• OHS responsibilities and accountabilities into existing position descriptions and performance review processes.
  • Risk assessments in job scheduling and planning.

Measurement and Evaluation

Having implemented the system, the measurement and evaluation stage checks that the system is operating effectively. Activities include workplace inspections, testing of equipment (e.g. machine guards), incident management and auditing. Having an OHSMS helps to capture findings from incident investigations and inspections and improve systems. For example, if an incident investigation finds that people are not being trained to address a specific risk, the training matrix can be updated to include relevant information on these risks. As another example, an inspection could identify that personal protective equipment is not adequate and this could lead to changes in purchasing specifications.

Management Review

A broad review of the suitability and effectiveness of the OHSMS needs to be undertaken periodically (e.g. every 1 to 3 years). The review could consider such matters as emerging risks or if the organisation has changed activities that may alter the risk profile. The review should focus on “big picture” issues and usually involves senior management.

The OHSMS framework is similar to Environment and Quality Management System frameworks and many organisations integrate all three systems.

What can an OHSMS do for my organisation?

An Occupational Health and Safety Management System can:

  • Prevent people being hurt.
  • Save your organisation money.
  • Demonstrate to regulators, customers and others that you are managing OHS.
  • Provide you with a clear roadmap to manage OHS so you can feel in control, rather than reacting to endless seemingly unrelated OHS issues.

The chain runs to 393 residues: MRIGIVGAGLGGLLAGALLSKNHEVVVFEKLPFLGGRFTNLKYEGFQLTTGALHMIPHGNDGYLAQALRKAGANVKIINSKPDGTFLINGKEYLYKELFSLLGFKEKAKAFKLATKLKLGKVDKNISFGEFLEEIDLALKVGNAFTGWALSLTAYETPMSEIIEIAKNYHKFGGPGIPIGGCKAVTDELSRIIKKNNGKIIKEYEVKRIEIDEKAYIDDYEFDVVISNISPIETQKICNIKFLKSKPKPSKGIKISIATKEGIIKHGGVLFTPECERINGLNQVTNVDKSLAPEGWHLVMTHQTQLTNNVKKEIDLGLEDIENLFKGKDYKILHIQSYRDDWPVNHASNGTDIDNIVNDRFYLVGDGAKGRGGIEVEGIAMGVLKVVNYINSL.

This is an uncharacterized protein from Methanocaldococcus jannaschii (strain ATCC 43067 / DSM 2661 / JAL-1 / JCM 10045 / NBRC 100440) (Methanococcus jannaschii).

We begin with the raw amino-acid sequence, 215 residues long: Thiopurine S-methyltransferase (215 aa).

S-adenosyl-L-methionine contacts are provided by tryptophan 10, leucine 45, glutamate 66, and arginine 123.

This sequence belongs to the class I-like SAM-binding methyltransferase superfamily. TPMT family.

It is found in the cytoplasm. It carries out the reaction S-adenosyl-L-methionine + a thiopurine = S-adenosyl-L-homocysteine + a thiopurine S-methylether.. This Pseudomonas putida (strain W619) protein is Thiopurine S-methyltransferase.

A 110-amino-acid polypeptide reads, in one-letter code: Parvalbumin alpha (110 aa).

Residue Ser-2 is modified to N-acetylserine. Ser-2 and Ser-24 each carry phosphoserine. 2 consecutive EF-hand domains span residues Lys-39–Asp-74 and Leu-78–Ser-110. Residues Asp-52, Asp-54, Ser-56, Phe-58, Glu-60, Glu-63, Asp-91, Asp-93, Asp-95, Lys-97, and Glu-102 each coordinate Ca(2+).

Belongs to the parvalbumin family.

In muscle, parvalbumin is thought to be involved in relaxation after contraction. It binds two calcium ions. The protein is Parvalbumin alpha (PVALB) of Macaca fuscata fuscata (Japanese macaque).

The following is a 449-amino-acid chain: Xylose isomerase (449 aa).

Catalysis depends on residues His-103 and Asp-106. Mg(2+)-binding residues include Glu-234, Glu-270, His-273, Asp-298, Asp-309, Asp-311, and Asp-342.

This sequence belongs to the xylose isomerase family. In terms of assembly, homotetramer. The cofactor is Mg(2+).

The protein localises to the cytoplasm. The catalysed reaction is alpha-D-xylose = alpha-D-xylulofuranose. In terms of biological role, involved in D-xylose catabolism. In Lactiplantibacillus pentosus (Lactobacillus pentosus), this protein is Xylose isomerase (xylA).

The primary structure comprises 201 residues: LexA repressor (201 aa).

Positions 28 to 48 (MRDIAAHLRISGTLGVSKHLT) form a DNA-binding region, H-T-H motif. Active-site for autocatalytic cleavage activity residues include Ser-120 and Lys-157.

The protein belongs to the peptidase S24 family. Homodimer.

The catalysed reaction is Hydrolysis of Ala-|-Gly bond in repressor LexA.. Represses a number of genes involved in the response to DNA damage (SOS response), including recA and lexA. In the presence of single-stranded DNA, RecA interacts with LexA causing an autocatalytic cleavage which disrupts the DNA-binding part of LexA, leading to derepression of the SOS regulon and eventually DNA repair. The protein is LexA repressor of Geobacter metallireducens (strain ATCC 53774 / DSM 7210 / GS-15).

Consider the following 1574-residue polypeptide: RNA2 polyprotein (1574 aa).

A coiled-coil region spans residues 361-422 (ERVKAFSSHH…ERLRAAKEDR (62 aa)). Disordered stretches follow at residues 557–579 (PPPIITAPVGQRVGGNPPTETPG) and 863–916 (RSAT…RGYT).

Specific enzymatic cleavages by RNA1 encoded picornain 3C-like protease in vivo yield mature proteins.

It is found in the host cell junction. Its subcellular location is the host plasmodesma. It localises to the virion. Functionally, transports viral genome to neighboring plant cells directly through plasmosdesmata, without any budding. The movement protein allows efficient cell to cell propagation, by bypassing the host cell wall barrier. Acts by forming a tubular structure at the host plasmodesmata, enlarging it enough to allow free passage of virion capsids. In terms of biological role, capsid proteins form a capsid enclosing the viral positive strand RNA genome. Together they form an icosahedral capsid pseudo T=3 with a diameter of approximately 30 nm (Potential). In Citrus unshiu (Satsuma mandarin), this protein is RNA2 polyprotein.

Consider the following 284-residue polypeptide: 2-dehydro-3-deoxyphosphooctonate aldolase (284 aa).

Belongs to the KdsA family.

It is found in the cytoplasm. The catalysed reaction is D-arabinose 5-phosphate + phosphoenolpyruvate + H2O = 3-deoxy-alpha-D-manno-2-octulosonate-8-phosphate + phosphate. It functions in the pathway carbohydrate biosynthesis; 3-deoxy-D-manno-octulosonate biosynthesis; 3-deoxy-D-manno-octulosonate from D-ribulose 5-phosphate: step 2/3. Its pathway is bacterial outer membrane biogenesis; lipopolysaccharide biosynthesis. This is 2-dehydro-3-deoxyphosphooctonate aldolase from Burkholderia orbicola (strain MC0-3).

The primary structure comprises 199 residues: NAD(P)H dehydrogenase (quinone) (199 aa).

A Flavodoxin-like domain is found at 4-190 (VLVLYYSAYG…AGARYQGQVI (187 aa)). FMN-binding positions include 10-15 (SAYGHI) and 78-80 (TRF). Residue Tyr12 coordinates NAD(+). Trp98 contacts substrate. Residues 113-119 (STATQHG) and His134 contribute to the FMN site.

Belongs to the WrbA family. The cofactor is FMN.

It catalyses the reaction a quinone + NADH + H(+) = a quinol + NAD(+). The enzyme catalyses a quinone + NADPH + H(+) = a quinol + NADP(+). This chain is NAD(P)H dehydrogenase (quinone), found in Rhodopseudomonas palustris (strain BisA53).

Practical Considerations

An OHS system alone does not necessarily achieve improved performance. Successful OHS management systems:

  • Are actively championed by senior managers.
  • Are relevant and practical.
  • Are fully implemented (an OHS Manual is not an OHS management system).
  • Integrate with organisational processes.
  • Engage all levels including employees and managers.
  • Involve pro-active risk management.

OHS management systems include a monitoring/review process and in this way are self improving. Monitoring can be undertaken via internal or external audits and review processes.

Monitoring the safety culture (what people think and their level of engagement) is also a powerful way to gauge the effectiveness of how well OHS is being managed in the organisation.

An OHSMS needs to fit the needs of each organisation. It can be very complex or very simple, depending on the size, risk profile and complexity of the organisation and the skills of the person(s) who design the system.

Further Information

For further information, please contact your local NAA office:

Melbourne: Mary-Anne Camp on (03) 9890 8811

Sydney: Sheetal Thakorlal on (02) 9889 1800

Brisbane: Delwynn Wecker on (07) 3514 9222

Barry Spud

Barry Spud

Safety Crusader, Zero Harm Zealot, Compliance Controller and Global Pandemic Expert at Everything Safety
Barry Spud

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Barry Spud
What is a Safety Spud? Lets look at a few more spud head activities in risk and safety: 1. Coming on to site saying there is a safety issue when in fact there’s no such thing, it’s a political issue. 2. ‘Falling apart’ when people make choices that we think are stupid because they won’t do as we ‘tell’ them. Then we put on the angry face and think that overpowering others creates ownership. 3. Putting on the zero harm face, presenting statistics, knowing it has nothing to do with culture, risk or safety. 4. Putting on the superman (hazardman) suit and pretending to be the saviour of everything, this is good spud head cynic stuff. 5. Thinking that everyone else is a spud head except me. 6. Thinking there’s such a thing as ‘common’ sense and using such mythology to blame and label others. 7. Accepting safety policies and processes that dehumanize others. 8. Blaming, ego-seeking, grandstanding and territory protecting behind the mask of safety. 9. Thinking that risk and safety is simple when in fact it is a wicked problem. Denying complexity and putting your spud head in the sand. 10. Continually repeating the nonsense language and discourse of risk aversion that misdirect people about risk, safety, learning and imagination.